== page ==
Explore Sagaponack

A Long Island Retreat for All

Sagaponack was built on a sense of welcoming community, and continues to open its arms to travelers today. Whether you’re a Grammy-winning musician taking your boat out for the day, a family looking for a quiet week at the beach, or a farmer at the local market — you’re all part of this community. Strolling past shops, sitting down for dinner, enjoying a local winery, or just kicking back with a book from a local author, ours is a peaceful retreat that rewards those who make the trek out here to Sagaponack.


Hamptons History

It was the 1600s when a small group of Puritans from Lynn, Massachusetts created the first permanent English settlement in the state of New York in what is today known as the Hamptons. Originally called Conscience Point, the area was home to the native Shinnecock tribe, who assisted the settlers with agriculture, trapping games and digging clams and scallops from the bay. The 1700s brought whaling and fishing following the withdrawal of British troops after the Revolutionary War. With the extension of the Long Island Rail Road through Southampton to Sag Harbor in 1872, visitors could travel far and wide the enjoy the developing seaside escape. By the late 19th and 20th centuries, wealthy New Yorkers sought a peaceful retreat in this stately resort community, leading to a building boom in the early 20th century.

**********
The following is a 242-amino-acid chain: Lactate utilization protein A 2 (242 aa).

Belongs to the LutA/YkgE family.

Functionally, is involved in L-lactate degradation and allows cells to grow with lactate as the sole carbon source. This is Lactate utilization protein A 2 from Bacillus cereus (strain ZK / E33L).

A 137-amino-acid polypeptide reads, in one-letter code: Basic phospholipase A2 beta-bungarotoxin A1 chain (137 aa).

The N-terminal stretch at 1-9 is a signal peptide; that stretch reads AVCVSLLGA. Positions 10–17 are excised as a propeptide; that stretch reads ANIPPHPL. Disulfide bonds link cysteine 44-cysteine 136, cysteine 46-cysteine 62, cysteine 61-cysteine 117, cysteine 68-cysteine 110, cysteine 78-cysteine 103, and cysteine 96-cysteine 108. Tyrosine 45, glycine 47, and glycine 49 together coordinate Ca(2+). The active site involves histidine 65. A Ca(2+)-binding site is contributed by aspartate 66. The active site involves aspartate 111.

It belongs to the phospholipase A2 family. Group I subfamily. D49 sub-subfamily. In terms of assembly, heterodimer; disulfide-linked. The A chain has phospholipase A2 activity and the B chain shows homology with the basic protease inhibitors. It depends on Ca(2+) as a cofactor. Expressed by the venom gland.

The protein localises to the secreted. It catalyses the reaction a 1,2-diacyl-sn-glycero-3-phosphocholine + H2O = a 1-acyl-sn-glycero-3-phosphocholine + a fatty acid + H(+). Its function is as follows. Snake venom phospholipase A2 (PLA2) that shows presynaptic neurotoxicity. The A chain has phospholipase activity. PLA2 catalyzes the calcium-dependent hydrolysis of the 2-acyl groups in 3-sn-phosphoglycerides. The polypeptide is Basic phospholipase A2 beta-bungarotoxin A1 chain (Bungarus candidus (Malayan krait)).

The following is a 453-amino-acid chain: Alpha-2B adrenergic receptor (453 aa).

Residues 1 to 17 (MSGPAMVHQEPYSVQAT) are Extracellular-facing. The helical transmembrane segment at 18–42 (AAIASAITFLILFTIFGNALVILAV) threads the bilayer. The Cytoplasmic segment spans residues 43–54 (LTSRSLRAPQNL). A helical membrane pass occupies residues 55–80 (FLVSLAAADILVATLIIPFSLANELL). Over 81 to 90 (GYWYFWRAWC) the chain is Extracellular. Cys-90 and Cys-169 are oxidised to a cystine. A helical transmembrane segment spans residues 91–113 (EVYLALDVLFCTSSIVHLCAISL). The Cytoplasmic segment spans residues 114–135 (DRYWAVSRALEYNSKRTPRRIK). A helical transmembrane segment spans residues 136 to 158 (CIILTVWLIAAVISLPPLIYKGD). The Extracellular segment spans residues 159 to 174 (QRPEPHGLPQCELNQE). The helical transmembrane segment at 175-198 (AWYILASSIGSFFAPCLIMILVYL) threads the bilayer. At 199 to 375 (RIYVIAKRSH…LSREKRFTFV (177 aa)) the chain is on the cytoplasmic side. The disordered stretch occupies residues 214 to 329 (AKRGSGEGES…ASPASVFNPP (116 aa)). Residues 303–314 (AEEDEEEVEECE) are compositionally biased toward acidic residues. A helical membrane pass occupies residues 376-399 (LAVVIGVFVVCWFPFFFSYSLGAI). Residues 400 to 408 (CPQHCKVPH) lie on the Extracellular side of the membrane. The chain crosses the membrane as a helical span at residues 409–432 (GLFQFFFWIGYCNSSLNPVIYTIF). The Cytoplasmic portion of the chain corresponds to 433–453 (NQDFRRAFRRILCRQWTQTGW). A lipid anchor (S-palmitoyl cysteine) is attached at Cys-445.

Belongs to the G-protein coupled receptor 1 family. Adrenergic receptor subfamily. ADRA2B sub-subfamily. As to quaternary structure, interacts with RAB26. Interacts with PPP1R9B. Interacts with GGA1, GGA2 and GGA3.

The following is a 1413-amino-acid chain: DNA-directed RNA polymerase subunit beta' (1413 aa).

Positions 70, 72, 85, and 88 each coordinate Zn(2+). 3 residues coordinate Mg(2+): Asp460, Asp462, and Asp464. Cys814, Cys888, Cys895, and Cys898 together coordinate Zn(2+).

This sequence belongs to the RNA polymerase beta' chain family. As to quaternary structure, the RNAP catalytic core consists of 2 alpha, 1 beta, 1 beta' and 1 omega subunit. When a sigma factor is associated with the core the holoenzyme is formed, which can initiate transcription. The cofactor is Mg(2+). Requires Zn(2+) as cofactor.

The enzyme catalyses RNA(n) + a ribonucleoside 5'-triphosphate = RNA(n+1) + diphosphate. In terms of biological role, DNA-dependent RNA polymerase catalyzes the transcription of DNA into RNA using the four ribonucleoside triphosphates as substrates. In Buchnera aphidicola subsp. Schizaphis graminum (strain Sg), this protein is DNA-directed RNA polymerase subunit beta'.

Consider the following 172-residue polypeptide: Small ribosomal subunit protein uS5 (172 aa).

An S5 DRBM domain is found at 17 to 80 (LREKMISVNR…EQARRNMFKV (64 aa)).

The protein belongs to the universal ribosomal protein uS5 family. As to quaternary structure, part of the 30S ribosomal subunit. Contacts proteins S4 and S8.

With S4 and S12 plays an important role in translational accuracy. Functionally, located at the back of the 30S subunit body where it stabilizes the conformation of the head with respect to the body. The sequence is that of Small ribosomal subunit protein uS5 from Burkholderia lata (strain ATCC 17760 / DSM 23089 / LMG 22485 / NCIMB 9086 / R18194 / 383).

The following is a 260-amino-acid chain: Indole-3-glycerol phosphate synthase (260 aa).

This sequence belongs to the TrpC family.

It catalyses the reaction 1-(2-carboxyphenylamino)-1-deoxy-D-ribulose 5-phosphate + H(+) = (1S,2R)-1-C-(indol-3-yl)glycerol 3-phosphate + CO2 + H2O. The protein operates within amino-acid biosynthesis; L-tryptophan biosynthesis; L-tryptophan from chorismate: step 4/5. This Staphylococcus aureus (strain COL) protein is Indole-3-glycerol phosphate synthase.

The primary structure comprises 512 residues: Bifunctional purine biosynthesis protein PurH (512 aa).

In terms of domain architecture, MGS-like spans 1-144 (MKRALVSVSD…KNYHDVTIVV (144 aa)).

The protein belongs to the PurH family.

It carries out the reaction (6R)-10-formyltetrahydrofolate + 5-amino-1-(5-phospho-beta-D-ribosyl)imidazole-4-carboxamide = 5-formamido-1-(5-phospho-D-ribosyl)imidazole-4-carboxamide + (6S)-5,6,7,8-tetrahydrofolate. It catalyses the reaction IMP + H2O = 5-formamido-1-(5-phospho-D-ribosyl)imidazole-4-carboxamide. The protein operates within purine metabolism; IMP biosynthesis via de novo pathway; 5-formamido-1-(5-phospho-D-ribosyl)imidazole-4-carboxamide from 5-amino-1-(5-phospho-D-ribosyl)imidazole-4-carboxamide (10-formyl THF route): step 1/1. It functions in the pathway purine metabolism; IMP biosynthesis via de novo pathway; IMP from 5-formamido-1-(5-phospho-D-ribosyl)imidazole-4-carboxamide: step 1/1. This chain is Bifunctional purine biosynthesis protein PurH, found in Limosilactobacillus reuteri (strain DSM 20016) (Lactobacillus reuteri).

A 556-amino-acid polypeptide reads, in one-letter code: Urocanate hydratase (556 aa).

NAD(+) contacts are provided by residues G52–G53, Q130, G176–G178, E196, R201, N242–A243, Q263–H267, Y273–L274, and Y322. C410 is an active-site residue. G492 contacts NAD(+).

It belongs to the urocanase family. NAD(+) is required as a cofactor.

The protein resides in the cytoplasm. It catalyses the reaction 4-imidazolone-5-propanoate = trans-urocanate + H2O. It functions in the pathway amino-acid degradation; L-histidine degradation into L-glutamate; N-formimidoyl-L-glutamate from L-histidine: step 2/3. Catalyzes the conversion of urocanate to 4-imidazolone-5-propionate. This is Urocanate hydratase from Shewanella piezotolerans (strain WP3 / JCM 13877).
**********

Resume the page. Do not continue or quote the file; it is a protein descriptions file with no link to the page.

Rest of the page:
At the center point of The Hamptons, Sagg Main Beach is a big draw for local residents. As a guest of the Inn, we can provide guest passes that allow access to this laid-back destination. There is a lifeguard on duty, restrooms, and a concession stand. We also have passes for the following Southampton beaches: Mecox Beach, Foster Memorial (Long) Beach, Flying Point Beach, Hot Dog Beach, Tiana Beach and Pikes Beach.

Sagaponack’s Story

Settled in 1653, Sagaponack was one of the early divisions of Southampton, before Bridgehampton, Sag Harbor and other parishes. The name came from the Shinnecock term for “place where the large ground-nuts grow.” The village was recognized for its productive potato farming, thanks to mostly level and fertile land full of ponds, forest and rich soil. Today, Sagg Main Street is still home to just one store and a small post office.

Today’s Sagaponack

Sagaponack locals frequently comment that “everybody knows everybody” and our guests are struck by the rural feel of our village, despite our proximity to popular beaches and Southampton shopping and dining. In between luxurious estates, you’ll find extensive protected farm reserves and open vistas where you can see for miles across the former potato fields.